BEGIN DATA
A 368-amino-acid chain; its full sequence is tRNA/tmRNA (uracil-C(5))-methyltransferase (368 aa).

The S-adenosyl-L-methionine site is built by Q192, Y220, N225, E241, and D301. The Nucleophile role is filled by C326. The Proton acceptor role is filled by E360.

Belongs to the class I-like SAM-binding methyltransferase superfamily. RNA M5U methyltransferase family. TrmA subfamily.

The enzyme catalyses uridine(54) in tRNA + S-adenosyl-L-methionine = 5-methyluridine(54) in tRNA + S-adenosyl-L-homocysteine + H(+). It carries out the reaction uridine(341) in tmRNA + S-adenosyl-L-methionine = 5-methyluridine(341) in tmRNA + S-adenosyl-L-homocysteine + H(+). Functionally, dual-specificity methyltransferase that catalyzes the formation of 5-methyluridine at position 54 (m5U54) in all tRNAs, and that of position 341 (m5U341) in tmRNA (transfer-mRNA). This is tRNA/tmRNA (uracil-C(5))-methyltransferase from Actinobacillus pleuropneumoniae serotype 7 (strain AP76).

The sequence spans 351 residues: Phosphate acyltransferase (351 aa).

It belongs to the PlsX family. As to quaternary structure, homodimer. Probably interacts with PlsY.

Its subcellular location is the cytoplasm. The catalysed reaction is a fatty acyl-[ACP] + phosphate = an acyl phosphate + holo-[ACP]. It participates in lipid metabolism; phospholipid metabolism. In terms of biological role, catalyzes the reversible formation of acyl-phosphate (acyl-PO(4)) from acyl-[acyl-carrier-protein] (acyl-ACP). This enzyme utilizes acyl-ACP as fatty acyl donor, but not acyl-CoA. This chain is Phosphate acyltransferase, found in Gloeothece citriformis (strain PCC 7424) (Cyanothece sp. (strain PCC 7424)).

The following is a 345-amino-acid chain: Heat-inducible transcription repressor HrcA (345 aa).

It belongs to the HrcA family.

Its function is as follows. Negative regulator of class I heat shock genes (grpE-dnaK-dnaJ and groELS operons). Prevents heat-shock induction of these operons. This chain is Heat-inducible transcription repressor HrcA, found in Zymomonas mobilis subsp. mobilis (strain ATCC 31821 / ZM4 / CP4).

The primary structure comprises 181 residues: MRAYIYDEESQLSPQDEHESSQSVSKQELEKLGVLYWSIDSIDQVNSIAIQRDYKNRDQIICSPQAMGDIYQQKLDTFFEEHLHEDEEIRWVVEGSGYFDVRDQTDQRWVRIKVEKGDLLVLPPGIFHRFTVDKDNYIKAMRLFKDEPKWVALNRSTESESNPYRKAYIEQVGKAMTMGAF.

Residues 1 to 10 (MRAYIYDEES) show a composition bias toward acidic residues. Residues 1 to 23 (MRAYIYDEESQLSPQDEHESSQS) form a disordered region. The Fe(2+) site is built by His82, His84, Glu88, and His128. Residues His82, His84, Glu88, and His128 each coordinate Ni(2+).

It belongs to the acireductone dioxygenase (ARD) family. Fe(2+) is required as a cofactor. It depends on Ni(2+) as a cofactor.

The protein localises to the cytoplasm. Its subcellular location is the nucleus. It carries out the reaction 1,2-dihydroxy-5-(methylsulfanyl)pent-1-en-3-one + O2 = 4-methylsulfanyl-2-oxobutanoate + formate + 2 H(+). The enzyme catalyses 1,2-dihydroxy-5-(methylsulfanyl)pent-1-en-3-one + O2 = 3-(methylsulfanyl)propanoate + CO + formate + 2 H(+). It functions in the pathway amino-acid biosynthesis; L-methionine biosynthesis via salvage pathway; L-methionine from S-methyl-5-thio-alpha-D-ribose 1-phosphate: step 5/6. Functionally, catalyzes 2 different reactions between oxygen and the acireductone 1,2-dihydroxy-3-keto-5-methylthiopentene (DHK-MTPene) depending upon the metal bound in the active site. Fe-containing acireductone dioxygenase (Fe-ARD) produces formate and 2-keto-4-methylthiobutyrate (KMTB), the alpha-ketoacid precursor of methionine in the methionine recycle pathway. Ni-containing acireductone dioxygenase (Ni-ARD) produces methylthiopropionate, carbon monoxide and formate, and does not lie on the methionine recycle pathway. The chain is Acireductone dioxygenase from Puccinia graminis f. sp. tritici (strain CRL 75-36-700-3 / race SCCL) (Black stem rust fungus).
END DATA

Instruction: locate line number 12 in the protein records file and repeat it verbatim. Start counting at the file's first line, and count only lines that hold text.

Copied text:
Residues 1 to 10 (MRAYIYDEES) show a composition bias toward acidic residues. Residues 1 to 23 (MRAYIYDEESQLSPQDEHESSQS) form a disordered region. The Fe(2+) site is built by His82, His84, Glu88, and His128. Residues His82, His84, Glu88, and His128 each coordinate Ni(2+).